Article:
Here is my first sketch from the Herb festival. The morning started off rainy and grey and after buying a few plants for out gardens we settled down to listen to some Bluegrass. The music was great and I enjoyed capturing the band in pen and watercolor on Stillman and Birn Beta paper that I bought in sheets and tore down to size for my sketchbook.

The second one was done on the off white S&B Delta paper. This was a scene off to my right and I just started sketching figures as they were choosing plants. The end result is a composite of people I sketched at different times and the watercolor was added later.

The day cleared up and ended up being lots of fun. It was great to watch people emerging from the winter and all the festivity that involved.

A little watercolor sketch I did as a study from a book I was reading by Paul Laseau, Watercolor Sketching.

Toward the end of April I went for a yearly weekend trip with friends to Lawrence, Kansas. I started this sketch on Friday morning while waiting for a friend to pick me up. She came a little sooner than expected but I was able to get a little sketch of the Amarylis in the front yard bulb bed.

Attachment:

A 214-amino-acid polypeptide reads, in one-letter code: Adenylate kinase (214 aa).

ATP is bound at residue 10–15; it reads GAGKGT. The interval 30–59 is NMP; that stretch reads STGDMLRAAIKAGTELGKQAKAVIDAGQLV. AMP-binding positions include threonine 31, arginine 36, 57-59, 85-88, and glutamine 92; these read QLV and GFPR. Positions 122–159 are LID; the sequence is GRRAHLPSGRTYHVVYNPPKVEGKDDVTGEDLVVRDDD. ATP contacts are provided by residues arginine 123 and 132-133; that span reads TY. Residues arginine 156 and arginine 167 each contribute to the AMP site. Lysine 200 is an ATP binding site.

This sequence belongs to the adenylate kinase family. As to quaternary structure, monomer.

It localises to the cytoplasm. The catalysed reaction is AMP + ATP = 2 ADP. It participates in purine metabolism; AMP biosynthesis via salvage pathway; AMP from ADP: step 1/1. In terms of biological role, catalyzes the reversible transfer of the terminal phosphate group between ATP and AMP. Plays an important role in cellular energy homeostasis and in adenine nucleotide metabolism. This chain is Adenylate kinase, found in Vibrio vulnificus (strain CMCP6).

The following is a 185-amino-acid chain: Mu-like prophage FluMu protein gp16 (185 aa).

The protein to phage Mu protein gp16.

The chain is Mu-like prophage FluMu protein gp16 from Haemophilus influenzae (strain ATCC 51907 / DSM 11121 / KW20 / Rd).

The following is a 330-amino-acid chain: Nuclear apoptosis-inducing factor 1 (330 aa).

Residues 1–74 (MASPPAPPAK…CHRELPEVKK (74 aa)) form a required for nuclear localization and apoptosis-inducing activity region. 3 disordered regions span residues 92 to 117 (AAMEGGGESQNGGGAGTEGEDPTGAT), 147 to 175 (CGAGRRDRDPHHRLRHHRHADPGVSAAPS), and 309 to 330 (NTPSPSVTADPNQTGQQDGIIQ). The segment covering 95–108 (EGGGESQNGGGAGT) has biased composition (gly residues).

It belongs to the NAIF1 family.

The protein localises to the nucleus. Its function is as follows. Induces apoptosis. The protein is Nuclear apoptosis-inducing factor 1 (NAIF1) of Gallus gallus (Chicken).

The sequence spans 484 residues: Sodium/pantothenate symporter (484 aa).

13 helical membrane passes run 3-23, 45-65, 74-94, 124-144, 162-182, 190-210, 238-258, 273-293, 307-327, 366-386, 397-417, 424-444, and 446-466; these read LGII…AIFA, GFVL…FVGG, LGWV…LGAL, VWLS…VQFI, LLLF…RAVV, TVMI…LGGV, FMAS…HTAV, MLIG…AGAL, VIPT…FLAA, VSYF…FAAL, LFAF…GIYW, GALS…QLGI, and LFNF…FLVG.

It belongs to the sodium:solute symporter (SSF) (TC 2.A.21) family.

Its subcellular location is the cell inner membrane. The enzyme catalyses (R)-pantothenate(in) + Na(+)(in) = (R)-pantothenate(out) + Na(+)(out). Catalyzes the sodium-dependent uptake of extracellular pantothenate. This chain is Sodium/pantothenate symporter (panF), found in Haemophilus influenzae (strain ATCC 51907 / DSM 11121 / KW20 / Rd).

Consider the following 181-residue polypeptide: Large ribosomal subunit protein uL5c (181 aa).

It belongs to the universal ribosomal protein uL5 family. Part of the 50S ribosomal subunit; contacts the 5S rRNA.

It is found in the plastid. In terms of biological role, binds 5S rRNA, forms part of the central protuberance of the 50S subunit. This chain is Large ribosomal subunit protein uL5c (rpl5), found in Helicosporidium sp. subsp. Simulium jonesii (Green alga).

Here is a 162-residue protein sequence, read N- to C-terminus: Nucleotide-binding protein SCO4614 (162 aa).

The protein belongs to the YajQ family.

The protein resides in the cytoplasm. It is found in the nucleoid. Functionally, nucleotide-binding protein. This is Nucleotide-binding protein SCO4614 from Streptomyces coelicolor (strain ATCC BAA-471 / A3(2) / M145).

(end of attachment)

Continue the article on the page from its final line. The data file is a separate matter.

On Saturday I decided to challenge myself to make as many sketches as I could and to work as fast as I could and see what happened. Normally I just take my time with sketching and I like it that way but I have been reading lately how working quickly can be of benefit.

This one is from the front window of the Halcyon House where we stay every year. Pen and watercolor in my Stillman and Birn Alpha sketchbook mentioned earlier.

This one was sketched from the front porch of the Halcyon House. The lilac was blooming which made it quite nice to sketch and smell. I did both of these sketches before breakfast with the same materials and paper as above.